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Q: I heard that a new drug was approved for erectile dysfunction. What can you tell me about it?
A: In April 2012, the FDA approved Stendra (avanafil) to treat erectile dysfunction in men. It is the first new drug in a class of drugs call PDE5 inhibitors to be approved in a decade.
All PDE5 inhibitors work by increasing blood flow to the penis and sexual stimulation is required to initiate an erection. Other drugs in this class include Viagra (sildenafil), Cialis (tadalafil), and Levitra or Staxyn (varadenafil).
In clinical studies, Stendra was able to increase the rate of erections sufficient for sexual intercourse from less than 15 percent to as much as 57 percent compared to 27 percent with a “dummy pill” (placebo).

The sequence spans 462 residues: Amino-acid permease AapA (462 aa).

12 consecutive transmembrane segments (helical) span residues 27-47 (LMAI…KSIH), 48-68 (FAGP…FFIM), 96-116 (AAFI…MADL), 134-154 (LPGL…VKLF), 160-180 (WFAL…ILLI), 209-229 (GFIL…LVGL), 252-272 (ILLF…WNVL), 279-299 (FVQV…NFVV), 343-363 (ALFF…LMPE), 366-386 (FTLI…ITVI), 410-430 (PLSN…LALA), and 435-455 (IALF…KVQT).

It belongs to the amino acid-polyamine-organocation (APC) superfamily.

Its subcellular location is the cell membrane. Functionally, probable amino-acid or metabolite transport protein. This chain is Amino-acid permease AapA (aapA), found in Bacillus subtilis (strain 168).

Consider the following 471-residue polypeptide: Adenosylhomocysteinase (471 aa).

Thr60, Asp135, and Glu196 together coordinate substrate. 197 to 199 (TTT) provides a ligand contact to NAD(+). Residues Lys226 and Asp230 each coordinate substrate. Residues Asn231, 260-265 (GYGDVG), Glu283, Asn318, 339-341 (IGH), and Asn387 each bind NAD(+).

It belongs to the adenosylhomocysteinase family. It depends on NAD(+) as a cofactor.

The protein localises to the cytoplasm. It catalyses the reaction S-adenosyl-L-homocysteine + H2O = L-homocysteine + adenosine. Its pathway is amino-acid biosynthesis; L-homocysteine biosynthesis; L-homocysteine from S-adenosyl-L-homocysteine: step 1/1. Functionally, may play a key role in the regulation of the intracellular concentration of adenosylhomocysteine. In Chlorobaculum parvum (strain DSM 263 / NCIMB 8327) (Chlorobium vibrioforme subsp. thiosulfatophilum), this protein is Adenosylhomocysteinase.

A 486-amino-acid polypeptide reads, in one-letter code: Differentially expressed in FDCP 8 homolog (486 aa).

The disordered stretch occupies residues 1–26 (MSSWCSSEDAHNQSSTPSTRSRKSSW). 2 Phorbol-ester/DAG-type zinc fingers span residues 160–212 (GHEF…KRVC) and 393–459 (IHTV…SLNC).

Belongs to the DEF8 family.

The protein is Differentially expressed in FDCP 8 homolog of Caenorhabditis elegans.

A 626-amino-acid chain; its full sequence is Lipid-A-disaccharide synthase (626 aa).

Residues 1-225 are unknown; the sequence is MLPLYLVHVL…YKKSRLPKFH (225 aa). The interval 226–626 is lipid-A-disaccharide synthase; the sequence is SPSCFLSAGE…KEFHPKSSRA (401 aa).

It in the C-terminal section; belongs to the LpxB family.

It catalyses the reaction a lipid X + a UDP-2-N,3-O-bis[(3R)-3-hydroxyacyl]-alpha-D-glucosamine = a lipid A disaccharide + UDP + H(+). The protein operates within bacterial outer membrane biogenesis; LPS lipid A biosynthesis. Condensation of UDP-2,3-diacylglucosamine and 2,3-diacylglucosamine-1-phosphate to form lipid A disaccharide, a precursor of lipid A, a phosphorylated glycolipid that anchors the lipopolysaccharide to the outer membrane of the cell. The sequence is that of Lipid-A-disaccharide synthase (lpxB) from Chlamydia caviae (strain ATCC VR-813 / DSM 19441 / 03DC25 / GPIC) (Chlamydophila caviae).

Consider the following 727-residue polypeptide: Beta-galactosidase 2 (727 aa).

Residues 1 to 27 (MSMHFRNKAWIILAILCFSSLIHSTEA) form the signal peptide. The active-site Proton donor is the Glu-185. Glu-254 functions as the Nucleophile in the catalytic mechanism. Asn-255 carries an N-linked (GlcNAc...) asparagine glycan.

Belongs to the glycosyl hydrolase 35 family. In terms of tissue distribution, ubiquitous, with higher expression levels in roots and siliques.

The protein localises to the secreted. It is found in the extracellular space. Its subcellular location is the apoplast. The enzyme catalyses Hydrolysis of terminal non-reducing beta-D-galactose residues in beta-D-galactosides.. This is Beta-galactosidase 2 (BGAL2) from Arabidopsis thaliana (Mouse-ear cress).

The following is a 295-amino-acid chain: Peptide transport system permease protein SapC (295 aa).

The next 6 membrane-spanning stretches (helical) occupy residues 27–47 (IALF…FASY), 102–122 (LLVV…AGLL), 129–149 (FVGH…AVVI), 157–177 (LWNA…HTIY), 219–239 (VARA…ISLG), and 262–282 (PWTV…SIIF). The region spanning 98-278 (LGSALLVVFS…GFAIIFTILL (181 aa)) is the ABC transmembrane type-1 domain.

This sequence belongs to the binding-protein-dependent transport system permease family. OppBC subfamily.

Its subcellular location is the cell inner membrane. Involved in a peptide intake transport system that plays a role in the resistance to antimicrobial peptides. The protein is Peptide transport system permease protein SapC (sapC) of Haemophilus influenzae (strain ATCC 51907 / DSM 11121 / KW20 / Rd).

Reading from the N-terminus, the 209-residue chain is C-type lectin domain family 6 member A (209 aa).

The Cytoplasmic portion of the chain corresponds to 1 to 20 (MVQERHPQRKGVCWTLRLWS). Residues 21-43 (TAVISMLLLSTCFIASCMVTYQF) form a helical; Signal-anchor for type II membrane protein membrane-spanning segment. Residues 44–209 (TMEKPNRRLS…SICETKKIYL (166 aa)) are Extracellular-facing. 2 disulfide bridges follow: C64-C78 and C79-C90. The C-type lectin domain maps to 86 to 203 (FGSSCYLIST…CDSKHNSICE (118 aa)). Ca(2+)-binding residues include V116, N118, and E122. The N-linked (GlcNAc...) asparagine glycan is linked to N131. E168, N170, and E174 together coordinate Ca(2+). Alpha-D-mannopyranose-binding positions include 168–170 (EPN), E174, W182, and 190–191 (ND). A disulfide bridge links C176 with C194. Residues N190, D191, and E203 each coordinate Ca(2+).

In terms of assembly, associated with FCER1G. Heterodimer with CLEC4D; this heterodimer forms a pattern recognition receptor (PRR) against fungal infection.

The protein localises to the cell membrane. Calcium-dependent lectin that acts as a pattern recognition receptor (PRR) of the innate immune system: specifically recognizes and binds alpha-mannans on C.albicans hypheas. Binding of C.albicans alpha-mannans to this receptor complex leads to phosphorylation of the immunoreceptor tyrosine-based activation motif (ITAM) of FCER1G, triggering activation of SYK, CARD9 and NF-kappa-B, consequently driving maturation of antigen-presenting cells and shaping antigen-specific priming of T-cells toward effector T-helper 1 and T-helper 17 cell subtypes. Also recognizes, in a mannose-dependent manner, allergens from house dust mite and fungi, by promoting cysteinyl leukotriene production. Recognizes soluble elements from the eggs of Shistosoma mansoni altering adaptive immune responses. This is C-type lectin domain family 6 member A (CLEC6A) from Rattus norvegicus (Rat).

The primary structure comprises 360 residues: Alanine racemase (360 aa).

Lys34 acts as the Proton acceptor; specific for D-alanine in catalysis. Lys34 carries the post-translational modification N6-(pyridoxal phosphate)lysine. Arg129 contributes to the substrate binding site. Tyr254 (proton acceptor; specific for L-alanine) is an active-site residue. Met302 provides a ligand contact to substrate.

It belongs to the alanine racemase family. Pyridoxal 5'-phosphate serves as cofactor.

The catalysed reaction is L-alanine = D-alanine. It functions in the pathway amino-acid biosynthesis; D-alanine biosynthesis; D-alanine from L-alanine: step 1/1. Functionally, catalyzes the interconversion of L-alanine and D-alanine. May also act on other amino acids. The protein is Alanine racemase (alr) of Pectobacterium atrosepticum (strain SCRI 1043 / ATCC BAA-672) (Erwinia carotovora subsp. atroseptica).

One potential advantage of Stendra is that it may work in as little as 15 minutes, but direct comparisons with other similar drugs are not available. The recommended starting dose for Stendra is a 100 mg tablet taken approximately 30 minutes before sexual activity.
Like other PDE5 inhibitors, Stendra should not be taken by men who take nitrates, commonly used to treat chest pain, because the combination can cause a sudden drop in blood pressure.
The most common side effects of Stendra reported in more than 2 percent of patients during clinical studies included headache, redness of the face and other areas, nasal congestion, common cold-like symptoms and back pain. In rare cases, some patients taking Stendra and other similar drugs may get an erection lasting longer than four hours, in which case they should seek immediate medical care.
ED occurs when a man has trouble getting or maintaining an erection, with an estimated 30 million American men affected by this problem. Its prevalence increases with age, and with various disease states such as diabetes, hypertension and/or vascular disease.
Richard P. Hoffmann, Pharm.D., has been a pharmacist for more than 40 years. Send questions to him at 2960 E. Coventry Court, Hernando, FL 34442.